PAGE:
Severe weather outbreaks continue: Tornadoes reported in Nebraska, Kansas and Missouri: May 24, 2004
EXPEDITION VIDEO: Lightning near Melvern, Kansas: Storm Highway Video Clip
LYNDON, KS - Yet another outbreak of tornadoes and severe weather occured in the Plains on May 24. The following is a journal of the day's expedition. Times (CDT) are approximate. Photos can be enlarged by clicking on each thumbnail image.
This chase really began for me late on May 23. We (Dave Crowley, Justin Teague and I) had returned from our short expedition to Bristow, and were reviewing video from the day. Checking data for the next day confirmed a large outbreak would be possible over western Missouri, northern Kansas and Nebraska - with a high risk likely. Dave and Justin initially were not planning to observe storms. At midnight, I was still wide awake, and decided to make use of my late-night alertness by starting the long drive toward Nebraska from Tulsa. I stayed overnight in Joplin, awoke early in the morning and resumed the drive north. Meanwhile, Pete McConnell, Damon Shaw, and Fabian Guerra were on their way back from their expedition in Illinois the previous day. We planned to meet up somewhere near St. Joseph, then continue into Nebraska.
I got to St. Joseph first around 1PM and waited about 20 miles north of town on I-29, keeping a close eye on new cells that were already firing to the west. It was going to be an early-initiation day. Pete, Damon and Fabian reached my location about 15 minutes later as the cells 10 miles to our west became tornado warned. We continued north for a few miles, knowing that a critical decision had to be made as storms were closing in. The storms to the west, while tornado warned, looked disorganized at worst and HP at best. We headed west toward Falls City to get a better look, but could not make out any organized features. Meanwhile, a better looking, more discrete storm developed west of Beatrice and looked like a more viable target.
A hail core blocked our only river crossing westward to intercept the west-of-Beatrice cell (which turned out to be the storm of the day) so we retreated back to I-29 and dropped south. A secondary target was the dryline in Kansas. Dave and Justin decided to observe storms after all and were already in southern Kansas. Given the messy HP nature of the storms at our location, we opted to bail on the Nebraska target and head south to meet up with the Tulsa gang. After this expedition was over and I learned of the tornadofest near Beatrice, I lamented our decision at first. However, looking back, we would have had quite a distance to cover to intercept that cell, and I doubt we would have made it in time to see the last tornado it produced.
Dave and Justin had identified a dryline bulge progged to push into southeastern Kansas and fire storms by late afternoon. Given the high CAPE and excellent wind fields, any storms that fired would be monsters. We made it to Ottawa by 5PM and hovered around I-35 waiting for initiation. Around 6:30PM we noticed hard towers to our northwest that showed up on radar almost instantly. The storms grew explosively and were heading on a course directly at, and south of, the city of Topeka. To our south, where the best conditions were, skies were still clear. Due to the late hour, we decided to jump on the Topeka cells as they seemed to be a sure bet. There were two supercells to our northwest, and we chose the southern storm as it would be an easy intercept. We got our first view of the base as we closed in on the cell near Lyndon:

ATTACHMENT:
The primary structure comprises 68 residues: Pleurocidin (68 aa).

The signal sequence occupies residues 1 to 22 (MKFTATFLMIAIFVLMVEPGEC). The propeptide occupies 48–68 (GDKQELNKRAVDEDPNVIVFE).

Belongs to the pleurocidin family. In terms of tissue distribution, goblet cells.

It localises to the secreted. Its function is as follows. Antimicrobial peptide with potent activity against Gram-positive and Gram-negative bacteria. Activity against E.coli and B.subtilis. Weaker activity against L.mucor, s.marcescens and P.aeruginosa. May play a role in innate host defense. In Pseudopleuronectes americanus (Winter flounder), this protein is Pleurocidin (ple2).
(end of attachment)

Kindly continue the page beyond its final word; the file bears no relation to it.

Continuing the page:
We zigzagged north and west on gravel roads as the meso developed smooth inflow bands:
We stopped about 7 miles from the base to film as a ragged wall cloud tried to form. Rotation was well-defined, but the storm could not seem to get organized. The cells began to line out as new development continually took place on the southwest flank. We finally caught up to an area of weak rotation in Burlingame just as a tornado warning was issued for the town and sirens were sounded. We couldn't see any features from our location. Visually and on radar, the convection looked to be lining out.
We decided to keep cell-hopping southwest to try and stay with the new development still building on the end of the line. We caught up to a large rain-free base north of Melvern Lake as frequent, intense CG lightning rained down around us:
By then, darkness was quickly falling and it was getting difficult to make out base features. We spotted what appeared to be a large wall cloud to our north near Lyndon. We encountered increasingly larger hail trying to get closer to it, and decided to turn around and call off the expedition. We didn't want to risk hail damage to get closer to something we weren't sure of and wouldn't be able to see anyway due to nightfall and the hilly terrain.
The line of storms intensified and filled in as it moved southeast. We finally got out of the rain near Lebo, where we stopped for some lightning shots on the back side of the cells:
After a nice 30 minute lightning show, we called it a day and headed to Emporia for the night.
Tuesday, May 25 turned out to be a down day with only marginal thunderstorms possible in the Plains. We decided not to cover, and headed to Tulsa for the legendary Crowley observer steak cookout that had been postponed due to the May 23 storm. A big thanks to Dave for the steaks and the hospitality. Unfortunately, the trip was ending for Pete, Damon and Fabian due to work responsibilities and they headed back home on the morning of the 26th.
The severe weather situation looked to be quiet until the weekend, so we decided to take the rest of the week to review video, develop film and get some other work done. But little did we know that just like on May 23, the Plains had yet another surprise in store on May 26.
NEXT EVENT: Two unexpected tornadoes in northeast Oklahoma on May 26
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